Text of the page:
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Page 1: Lab Escape - Lawn Tennis
Page 2: Lazer Tag - Leviathan
Page 3: Liberator - Live and Let Die
Page 4: Liverpool - Los Angeles SWAT
Page 5: Lost Caves and the Tomb of Doom - The Lurking Horror
Screenshot of Liberator
Liberator
(Proein Soft Line, 1989)

Once again, Earth has been invaded by an alien army who have somehow arrived undetected – until now. Armed with an automatic machine gun that you managed to wrestle from one of the alien soldiers, you must reach their underground control centre and destroy it. This horizontally scrolling shoot-'em-up takes place over three levels, and right from the start, a relentless stream of aliens will attack you from both sides. The sheer number of them severely hinders your progress as you are continually turning around to fire at them. There are power-ups available, but you'll be concentrating so much on firing at the aliens that they'll disappear before you can collect them! It's a shame that the difficulty level is so high, because the graphics are quite colourful, albeit cartoon-like.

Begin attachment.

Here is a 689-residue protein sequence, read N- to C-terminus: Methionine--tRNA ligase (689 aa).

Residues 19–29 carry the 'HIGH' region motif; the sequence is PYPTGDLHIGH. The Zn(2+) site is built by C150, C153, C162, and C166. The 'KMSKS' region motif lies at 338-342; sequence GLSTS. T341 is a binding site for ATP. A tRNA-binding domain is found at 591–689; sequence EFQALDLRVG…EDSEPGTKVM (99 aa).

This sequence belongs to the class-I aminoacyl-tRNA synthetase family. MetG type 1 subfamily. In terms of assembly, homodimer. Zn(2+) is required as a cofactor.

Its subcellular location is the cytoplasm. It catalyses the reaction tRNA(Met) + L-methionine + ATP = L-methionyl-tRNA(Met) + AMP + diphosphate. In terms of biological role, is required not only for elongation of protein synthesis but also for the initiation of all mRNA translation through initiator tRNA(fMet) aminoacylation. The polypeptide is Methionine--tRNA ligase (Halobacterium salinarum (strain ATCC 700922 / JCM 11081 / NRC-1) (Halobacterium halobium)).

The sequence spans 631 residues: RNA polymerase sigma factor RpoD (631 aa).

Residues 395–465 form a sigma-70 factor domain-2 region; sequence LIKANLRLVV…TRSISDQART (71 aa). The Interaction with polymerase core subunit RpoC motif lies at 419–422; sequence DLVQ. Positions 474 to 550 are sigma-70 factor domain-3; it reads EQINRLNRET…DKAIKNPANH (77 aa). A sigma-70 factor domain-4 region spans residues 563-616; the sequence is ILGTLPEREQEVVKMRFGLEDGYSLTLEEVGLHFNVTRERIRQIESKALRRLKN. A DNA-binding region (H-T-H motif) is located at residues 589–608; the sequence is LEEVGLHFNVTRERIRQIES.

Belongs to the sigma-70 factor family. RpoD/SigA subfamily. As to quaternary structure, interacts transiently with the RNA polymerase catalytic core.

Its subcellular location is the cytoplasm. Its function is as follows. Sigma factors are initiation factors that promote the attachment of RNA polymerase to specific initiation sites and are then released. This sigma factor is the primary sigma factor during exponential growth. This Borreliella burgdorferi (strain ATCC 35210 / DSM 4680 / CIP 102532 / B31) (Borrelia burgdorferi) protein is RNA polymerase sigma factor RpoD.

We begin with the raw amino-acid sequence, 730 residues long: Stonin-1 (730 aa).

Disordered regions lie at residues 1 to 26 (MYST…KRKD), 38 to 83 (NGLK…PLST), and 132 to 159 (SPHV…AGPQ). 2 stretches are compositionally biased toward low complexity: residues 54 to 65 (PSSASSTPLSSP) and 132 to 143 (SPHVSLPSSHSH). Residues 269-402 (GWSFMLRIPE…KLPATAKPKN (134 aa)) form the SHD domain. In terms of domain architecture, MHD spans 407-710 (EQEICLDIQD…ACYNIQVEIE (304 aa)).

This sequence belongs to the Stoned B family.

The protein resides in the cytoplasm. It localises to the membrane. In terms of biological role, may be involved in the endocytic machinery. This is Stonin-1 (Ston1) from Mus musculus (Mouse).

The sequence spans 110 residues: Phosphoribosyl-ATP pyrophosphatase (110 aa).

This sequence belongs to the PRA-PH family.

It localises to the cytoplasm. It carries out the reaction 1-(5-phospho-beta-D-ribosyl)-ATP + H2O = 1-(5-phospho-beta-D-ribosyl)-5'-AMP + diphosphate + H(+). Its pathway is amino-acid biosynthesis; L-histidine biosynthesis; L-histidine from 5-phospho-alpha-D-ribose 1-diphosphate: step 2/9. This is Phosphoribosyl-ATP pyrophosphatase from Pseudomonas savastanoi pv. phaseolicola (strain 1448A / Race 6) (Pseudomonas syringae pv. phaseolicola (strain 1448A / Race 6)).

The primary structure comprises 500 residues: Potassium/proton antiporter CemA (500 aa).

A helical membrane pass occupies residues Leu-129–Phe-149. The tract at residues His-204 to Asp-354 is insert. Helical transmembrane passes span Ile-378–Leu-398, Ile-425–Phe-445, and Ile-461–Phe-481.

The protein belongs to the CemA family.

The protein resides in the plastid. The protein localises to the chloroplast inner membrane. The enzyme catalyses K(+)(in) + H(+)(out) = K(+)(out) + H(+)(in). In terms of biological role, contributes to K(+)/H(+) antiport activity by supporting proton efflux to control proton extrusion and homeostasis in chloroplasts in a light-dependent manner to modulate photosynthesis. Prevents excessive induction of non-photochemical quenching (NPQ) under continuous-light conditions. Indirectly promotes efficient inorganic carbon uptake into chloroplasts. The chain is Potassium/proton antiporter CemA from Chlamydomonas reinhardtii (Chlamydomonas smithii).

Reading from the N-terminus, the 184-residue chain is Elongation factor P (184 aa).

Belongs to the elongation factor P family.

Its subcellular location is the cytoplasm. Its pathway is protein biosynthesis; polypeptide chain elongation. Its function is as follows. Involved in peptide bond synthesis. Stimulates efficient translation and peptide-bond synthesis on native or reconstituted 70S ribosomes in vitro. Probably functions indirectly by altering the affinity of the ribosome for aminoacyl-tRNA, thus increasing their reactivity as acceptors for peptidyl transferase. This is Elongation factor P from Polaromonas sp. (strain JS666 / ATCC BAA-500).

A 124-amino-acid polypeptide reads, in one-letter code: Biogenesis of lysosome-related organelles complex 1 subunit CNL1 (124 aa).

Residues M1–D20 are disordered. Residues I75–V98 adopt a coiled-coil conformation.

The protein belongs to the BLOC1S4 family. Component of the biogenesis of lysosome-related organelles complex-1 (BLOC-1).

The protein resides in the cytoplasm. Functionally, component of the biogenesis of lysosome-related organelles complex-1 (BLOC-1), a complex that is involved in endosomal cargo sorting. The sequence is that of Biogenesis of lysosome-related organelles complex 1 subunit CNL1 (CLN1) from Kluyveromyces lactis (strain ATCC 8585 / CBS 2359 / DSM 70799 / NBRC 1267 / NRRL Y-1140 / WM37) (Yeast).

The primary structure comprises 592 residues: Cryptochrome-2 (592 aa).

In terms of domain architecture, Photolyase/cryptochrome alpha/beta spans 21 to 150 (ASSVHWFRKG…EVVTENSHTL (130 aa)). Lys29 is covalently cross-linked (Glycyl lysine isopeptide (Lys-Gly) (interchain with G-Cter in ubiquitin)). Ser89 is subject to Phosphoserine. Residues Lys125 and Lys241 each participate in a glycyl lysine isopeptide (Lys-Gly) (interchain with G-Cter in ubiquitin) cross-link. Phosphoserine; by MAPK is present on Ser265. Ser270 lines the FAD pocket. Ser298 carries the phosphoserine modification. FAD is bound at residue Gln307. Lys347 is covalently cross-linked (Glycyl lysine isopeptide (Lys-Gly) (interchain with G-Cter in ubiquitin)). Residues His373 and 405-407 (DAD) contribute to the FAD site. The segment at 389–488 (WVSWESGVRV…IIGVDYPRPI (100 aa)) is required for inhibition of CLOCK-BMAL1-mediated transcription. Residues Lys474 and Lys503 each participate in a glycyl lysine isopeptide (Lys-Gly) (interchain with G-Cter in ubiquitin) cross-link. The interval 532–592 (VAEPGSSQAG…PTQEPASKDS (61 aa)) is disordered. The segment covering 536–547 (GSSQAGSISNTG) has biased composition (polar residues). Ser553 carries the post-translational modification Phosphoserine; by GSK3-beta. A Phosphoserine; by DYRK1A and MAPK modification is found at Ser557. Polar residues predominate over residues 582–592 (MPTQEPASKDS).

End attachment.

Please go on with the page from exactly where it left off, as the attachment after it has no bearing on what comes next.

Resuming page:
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Screenshot of Licence to Kill
Licence to Kill
(Domark, 1989)

James Bond is on the trail of the drugs baron Franz Sanchez, after his friend Felix Leiter is kidnapped at his own wedding. In doing so, M, the head of MI6, revokes his Licence to Kill. The game consists of five levels, each based on a scene from the film. Among the scenes are a helicopter chase where you blow up Sanchez's jeep while dodging bullets, a shoot-'em-up section in the grounds of a warehouse in which you try to scare off Sanchez's henchmen (the best bit of the game, which requires some strategic thinking), and the tanker chase in which you must ram the tankers transporting Sanchez's drugs. This is the best of the five James Bond games that were released for the CPC, with great graphics and music, and a wide variety of action-packed gameplay, although the first level is a bit too tough.